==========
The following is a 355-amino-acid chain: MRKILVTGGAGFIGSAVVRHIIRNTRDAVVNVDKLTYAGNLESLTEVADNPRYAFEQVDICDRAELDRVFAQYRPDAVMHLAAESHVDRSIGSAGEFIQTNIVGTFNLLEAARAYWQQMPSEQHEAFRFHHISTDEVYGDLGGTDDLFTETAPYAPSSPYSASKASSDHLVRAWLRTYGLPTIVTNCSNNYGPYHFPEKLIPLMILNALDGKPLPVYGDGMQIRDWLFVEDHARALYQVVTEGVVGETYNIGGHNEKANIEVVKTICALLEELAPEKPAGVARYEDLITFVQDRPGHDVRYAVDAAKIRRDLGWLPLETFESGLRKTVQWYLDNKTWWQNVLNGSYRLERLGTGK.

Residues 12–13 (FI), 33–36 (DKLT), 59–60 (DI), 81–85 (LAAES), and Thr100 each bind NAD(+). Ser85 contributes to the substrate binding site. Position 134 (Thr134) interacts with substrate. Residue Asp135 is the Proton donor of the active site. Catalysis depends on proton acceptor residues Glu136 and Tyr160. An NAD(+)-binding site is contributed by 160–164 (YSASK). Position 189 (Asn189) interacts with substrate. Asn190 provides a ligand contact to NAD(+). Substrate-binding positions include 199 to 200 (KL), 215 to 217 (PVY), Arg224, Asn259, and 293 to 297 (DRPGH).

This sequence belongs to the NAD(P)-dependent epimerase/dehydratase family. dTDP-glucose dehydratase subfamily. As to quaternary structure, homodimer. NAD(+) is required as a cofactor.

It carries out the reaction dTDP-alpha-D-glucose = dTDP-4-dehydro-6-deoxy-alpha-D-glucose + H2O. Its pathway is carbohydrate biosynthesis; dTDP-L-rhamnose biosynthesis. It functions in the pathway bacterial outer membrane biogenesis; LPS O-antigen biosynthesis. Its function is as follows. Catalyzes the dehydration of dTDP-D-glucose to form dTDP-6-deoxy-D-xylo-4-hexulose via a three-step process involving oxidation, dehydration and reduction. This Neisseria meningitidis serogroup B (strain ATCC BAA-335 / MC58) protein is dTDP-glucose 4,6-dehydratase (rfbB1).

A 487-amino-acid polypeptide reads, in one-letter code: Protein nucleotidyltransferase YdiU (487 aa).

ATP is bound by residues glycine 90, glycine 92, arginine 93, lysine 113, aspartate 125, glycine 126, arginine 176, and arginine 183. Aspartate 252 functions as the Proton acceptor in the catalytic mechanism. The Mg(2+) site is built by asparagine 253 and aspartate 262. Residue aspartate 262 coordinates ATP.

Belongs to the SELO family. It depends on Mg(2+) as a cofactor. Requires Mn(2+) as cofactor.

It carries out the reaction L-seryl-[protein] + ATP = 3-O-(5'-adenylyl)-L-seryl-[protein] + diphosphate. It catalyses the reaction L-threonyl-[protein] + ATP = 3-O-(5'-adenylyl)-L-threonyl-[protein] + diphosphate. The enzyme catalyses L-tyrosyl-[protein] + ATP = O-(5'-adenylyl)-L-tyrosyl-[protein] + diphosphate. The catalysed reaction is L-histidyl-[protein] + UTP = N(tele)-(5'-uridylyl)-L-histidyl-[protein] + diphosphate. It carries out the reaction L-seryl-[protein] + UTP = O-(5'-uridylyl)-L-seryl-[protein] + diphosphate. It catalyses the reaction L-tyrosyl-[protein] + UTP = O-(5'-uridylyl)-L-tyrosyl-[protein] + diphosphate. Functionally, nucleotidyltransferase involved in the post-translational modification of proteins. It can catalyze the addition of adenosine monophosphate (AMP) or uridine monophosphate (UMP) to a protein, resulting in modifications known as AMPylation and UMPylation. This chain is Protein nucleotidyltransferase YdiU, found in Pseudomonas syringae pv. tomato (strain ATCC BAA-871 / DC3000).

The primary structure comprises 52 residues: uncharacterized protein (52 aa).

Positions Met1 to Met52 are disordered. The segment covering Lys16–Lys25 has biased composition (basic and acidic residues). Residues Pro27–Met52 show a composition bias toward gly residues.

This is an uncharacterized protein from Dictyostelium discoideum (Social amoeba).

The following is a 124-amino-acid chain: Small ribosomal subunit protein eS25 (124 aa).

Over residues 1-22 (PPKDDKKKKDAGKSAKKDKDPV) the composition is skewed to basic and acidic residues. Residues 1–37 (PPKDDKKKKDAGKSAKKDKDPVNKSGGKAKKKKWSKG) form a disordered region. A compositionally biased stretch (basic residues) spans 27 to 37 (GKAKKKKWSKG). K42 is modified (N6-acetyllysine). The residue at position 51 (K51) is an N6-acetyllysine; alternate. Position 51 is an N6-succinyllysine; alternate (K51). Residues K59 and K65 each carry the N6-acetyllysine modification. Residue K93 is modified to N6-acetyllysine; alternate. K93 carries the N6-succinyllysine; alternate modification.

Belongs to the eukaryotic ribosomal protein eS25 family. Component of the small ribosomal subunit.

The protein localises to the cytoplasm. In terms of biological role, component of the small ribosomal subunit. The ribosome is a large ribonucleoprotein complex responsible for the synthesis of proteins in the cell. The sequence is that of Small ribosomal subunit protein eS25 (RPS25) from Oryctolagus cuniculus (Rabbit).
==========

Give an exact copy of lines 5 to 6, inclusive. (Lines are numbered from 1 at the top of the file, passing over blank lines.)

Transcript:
A 487-amino-acid polypeptide reads, in one-letter code: Protein nucleotidyltransferase YdiU (487 aa).

ATP is bound by residues glycine 90, glycine 92, arginine 93, lysine 113, aspartate 125, glycine 126, arginine 176, and arginine 183. Aspartate 252 functions as the Proton acceptor in the catalytic mechanism. The Mg(2+) site is built by asparagine 253 and aspartate 262. Residue aspartate 262 coordinates ATP.